The Arisaig Hotel is an old coaching inn, built in around 1720. Situated in the village on the edge of Loch na Ceall, it looks out over the bay across the water to the islands of Eigg and Rum. The Arisaig Hotel has 13 bedrooms, all with en suite facilities and most with sea views. Seven double, three twin, one single and two family rooms are available. You can either eat in The Crofter's Bar, a comfortable Lounge Bar or in the dining rooms at weekends. The Crofter's Bar has a pool table and hosts live music some weekends and is home to a lively social scene.
A lovely gentle stroll along farm tracks around the Strath of Arisaig with good views of the surrounding hills, canal and Loch nan Eala. There are also some fine views of the shoreline of a sea loch, Arisaig and the Small Isles.
Look out for a range of woodland and farmland birds on route, as well as dabbling and diving ducks and warblers associated with the loch. There are some fine specimen beeches and oaks along the canal side. Look out for otters, a variety of waders and sea ducks on Loch nan Ceall and the Sound of Arisaig.
There is an optional detour to the secluded bay of Camus Ghaoideil with fine views over the Sound of Arisaig to the hills of Moidart. The detour also passes by a flat boulder of mica schist with cup marks consisting of numerous concave depressions of various depths. The origin and purpose of cup and ring markings is unclear, although some have been associated more recently with folklore. For example, the cup marked stone may be connected with the acquisition of skills and strength by apprentice blacksmiths who would wash their hands in the largest cup mark at sunrise on 1st May (see Yorkshire Rock Art). Most cup and ring markings are believed to date from around 4000 to 5000 years old (Neolithic and Bronze Ages).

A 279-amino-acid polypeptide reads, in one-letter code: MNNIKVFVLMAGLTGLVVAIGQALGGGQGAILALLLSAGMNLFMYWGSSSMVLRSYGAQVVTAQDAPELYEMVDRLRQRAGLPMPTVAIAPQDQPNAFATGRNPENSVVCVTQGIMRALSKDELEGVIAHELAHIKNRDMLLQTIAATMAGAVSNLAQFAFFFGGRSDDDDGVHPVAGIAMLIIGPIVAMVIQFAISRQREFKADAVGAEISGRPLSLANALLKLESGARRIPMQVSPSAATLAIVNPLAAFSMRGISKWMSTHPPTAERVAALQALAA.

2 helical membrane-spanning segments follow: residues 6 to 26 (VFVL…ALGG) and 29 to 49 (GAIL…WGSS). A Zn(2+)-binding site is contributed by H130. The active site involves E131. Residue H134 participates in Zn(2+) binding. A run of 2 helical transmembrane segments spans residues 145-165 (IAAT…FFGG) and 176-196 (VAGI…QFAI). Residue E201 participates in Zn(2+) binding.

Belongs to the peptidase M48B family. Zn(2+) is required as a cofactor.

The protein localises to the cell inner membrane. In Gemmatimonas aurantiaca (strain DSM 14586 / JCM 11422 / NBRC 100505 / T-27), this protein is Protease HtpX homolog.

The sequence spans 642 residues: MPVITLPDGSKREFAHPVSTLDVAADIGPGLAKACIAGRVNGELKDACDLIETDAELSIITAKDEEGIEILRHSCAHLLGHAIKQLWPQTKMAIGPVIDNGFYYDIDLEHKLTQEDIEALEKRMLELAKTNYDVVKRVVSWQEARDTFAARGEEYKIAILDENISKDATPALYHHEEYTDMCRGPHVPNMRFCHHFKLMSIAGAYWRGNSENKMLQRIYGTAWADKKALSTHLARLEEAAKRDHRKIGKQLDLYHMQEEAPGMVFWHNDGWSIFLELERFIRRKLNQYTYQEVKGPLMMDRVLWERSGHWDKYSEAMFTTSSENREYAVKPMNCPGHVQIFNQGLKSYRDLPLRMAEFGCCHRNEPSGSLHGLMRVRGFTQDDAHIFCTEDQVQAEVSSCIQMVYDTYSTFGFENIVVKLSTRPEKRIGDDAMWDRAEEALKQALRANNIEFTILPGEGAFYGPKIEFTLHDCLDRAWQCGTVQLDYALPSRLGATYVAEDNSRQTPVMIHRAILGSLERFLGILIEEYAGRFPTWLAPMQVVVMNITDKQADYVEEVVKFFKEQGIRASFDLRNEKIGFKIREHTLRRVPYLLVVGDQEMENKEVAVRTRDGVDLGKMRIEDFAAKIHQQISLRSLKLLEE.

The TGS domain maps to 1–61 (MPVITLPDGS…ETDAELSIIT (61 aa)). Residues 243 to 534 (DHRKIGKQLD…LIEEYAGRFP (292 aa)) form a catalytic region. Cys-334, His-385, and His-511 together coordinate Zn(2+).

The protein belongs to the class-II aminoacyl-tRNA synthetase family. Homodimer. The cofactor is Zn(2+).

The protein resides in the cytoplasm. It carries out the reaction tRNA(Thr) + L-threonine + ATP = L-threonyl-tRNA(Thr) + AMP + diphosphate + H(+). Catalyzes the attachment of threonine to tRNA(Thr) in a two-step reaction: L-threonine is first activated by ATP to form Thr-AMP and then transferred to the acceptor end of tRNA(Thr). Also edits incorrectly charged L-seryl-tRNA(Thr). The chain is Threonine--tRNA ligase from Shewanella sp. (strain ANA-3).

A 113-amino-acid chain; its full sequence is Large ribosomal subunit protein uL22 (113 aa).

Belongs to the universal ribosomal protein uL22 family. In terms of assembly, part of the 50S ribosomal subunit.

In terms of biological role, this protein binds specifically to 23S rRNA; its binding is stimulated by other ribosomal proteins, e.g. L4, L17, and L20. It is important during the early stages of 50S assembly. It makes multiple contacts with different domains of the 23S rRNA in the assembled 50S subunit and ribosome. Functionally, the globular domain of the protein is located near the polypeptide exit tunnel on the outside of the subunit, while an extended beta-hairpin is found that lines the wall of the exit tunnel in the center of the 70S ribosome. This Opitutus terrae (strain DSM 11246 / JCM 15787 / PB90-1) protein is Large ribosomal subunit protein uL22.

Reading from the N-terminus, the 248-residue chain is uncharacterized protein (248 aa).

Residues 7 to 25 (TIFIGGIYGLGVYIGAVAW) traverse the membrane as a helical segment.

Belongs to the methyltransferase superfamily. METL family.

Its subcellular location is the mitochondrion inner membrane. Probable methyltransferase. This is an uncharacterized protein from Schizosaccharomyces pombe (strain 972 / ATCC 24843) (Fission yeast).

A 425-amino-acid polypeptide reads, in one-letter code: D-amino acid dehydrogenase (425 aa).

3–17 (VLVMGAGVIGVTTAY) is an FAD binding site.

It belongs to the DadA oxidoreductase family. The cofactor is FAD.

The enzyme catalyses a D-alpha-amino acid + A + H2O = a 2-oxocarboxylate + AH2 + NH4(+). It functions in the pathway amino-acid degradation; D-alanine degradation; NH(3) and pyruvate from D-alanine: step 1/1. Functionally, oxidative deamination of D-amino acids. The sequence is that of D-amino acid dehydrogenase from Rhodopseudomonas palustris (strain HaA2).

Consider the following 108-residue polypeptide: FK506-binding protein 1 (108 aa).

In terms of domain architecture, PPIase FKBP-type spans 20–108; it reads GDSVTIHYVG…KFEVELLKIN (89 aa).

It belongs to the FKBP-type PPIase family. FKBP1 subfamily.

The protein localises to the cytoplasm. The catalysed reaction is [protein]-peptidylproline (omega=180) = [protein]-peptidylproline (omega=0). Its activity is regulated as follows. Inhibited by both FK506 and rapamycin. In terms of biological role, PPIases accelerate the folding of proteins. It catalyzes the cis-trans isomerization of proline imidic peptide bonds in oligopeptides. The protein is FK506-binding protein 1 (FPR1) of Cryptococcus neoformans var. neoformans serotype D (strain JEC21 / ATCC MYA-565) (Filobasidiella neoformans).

1. Park in Arisaig and take the Rhu road by the edge of the sea loch, Loch nan Ceall. The route passes through a small reed bed of Phragmites australis, heading southwest towards the Arisaig Canal. The small canal, which cuts through metamorphic rock, was formed from a burn emerging from Loch nan Eala. It allowed sawn timber from the sawmill at Mains Farm to be floated to the sea loch.
2. Cross the canal and turn left at the cattle grid, just after a pair of metal gates, heading down a gravelled track. The track follows the canal, with rough pasture merging into oak-birch woodland on the right. There canal side supports some fine old specimen trees of Scots pine, beech and oak, mixed in with some holly and hazel.